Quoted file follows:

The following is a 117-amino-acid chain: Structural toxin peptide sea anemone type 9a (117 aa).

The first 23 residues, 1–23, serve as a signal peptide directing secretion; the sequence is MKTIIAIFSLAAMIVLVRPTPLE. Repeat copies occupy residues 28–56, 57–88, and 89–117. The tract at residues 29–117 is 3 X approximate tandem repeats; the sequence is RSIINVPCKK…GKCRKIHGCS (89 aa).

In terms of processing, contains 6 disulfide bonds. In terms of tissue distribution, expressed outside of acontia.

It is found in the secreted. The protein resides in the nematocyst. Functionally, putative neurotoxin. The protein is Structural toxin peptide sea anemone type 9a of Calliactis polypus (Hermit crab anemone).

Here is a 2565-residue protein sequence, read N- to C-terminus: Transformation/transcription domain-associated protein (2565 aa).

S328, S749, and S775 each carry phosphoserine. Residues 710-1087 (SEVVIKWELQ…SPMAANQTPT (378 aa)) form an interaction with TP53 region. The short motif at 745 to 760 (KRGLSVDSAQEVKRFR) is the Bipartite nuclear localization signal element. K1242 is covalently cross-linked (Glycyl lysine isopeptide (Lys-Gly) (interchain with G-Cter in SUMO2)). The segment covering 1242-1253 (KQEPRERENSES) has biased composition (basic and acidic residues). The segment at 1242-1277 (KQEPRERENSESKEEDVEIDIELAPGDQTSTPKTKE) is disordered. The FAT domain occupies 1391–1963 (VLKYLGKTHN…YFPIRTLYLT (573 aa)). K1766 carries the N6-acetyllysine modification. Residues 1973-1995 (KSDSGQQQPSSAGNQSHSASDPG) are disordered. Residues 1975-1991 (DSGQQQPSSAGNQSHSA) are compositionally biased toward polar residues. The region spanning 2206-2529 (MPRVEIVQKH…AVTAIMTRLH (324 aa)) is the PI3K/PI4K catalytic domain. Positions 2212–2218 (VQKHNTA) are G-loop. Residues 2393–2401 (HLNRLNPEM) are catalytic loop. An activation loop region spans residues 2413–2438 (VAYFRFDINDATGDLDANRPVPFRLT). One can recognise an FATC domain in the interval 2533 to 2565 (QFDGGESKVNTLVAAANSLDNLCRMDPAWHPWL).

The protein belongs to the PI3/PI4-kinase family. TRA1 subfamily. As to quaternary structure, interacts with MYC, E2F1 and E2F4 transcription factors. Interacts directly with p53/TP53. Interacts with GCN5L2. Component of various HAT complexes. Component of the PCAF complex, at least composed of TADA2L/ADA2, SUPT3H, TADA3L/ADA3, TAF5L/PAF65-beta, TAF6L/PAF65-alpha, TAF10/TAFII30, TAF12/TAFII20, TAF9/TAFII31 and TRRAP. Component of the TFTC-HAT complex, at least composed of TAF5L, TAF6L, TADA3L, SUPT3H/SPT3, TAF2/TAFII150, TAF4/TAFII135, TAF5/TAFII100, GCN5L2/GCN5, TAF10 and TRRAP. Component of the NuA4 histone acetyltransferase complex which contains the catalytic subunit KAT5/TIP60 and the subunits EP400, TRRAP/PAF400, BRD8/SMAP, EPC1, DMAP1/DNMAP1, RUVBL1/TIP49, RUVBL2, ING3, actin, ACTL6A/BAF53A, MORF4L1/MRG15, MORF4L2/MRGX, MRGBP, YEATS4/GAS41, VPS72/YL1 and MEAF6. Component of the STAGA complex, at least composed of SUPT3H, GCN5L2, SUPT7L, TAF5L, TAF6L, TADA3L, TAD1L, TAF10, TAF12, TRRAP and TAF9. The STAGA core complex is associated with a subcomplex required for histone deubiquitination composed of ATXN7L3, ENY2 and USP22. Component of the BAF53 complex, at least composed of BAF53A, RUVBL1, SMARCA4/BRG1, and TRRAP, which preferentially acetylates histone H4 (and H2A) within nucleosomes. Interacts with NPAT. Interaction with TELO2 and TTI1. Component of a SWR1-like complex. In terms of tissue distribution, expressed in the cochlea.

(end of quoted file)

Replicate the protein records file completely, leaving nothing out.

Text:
The following is a 117-amino-acid chain: Structural toxin peptide sea anemone type 9a (117 aa).

The first 23 residues, 1–23, serve as a signal peptide directing secretion; the sequence is MKTIIAIFSLAAMIVLVRPTPLE. Repeat copies occupy residues 28–56, 57–88, and 89–117. The tract at residues 29–117 is 3 X approximate tandem repeats; the sequence is RSIINVPCKK…GKCRKIHGCS (89 aa).

In terms of processing, contains 6 disulfide bonds. In terms of tissue distribution, expressed outside of acontia.

It is found in the secreted. The protein resides in the nematocyst. Functionally, putative neurotoxin. The protein is Structural toxin peptide sea anemone type 9a of Calliactis polypus (Hermit crab anemone).

Here is a 2565-residue protein sequence, read N- to C-terminus: Transformation/transcription domain-associated protein (2565 aa).

S328, S749, and S775 each carry phosphoserine. Residues 710-1087 (SEVVIKWELQ…SPMAANQTPT (378 aa)) form an interaction with TP53 region. The short motif at 745 to 760 (KRGLSVDSAQEVKRFR) is the Bipartite nuclear localization signal element. K1242 is covalently cross-linked (Glycyl lysine isopeptide (Lys-Gly) (interchain with G-Cter in SUMO2)). The segment covering 1242-1253 (KQEPRERENSES) has biased composition (basic and acidic residues). The segment at 1242-1277 (KQEPRERENSESKEEDVEIDIELAPGDQTSTPKTKE) is disordered. The FAT domain occupies 1391–1963 (VLKYLGKTHN…YFPIRTLYLT (573 aa)). K1766 carries the N6-acetyllysine modification. Residues 1973-1995 (KSDSGQQQPSSAGNQSHSASDPG) are disordered. Residues 1975-1991 (DSGQQQPSSAGNQSHSA) are compositionally biased toward polar residues. The region spanning 2206-2529 (MPRVEIVQKH…AVTAIMTRLH (324 aa)) is the PI3K/PI4K catalytic domain. Positions 2212–2218 (VQKHNTA) are G-loop. Residues 2393–2401 (HLNRLNPEM) are catalytic loop. An activation loop region spans residues 2413–2438 (VAYFRFDINDATGDLDANRPVPFRLT). One can recognise an FATC domain in the interval 2533 to 2565 (QFDGGESKVNTLVAAANSLDNLCRMDPAWHPWL).

The protein belongs to the PI3/PI4-kinase family. TRA1 subfamily. As to quaternary structure, interacts with MYC, E2F1 and E2F4 transcription factors. Interacts directly with p53/TP53. Interacts with GCN5L2. Component of various HAT complexes. Component of the PCAF complex, at least composed of TADA2L/ADA2, SUPT3H, TADA3L/ADA3, TAF5L/PAF65-beta, TAF6L/PAF65-alpha, TAF10/TAFII30, TAF12/TAFII20, TAF9/TAFII31 and TRRAP. Component of the TFTC-HAT complex, at least composed of TAF5L, TAF6L, TADA3L, SUPT3H/SPT3, TAF2/TAFII150, TAF4/TAFII135, TAF5/TAFII100, GCN5L2/GCN5, TAF10 and TRRAP. Component of the NuA4 histone acetyltransferase complex which contains the catalytic subunit KAT5/TIP60 and the subunits EP400, TRRAP/PAF400, BRD8/SMAP, EPC1, DMAP1/DNMAP1, RUVBL1/TIP49, RUVBL2, ING3, actin, ACTL6A/BAF53A, MORF4L1/MRG15, MORF4L2/MRGX, MRGBP, YEATS4/GAS41, VPS72/YL1 and MEAF6. Component of the STAGA complex, at least composed of SUPT3H, GCN5L2, SUPT7L, TAF5L, TAF6L, TADA3L, TAD1L, TAF10, TAF12, TRRAP and TAF9. The STAGA core complex is associated with a subcomplex required for histone deubiquitination composed of ATXN7L3, ENY2 and USP22. Component of the BAF53 complex, at least composed of BAF53A, RUVBL1, SMARCA4/BRG1, and TRRAP, which preferentially acetylates histone H4 (and H2A) within nucleosomes. Interacts with NPAT. Interaction with TELO2 and TTI1. Component of a SWR1-like complex. In terms of tissue distribution, expressed in the cochlea.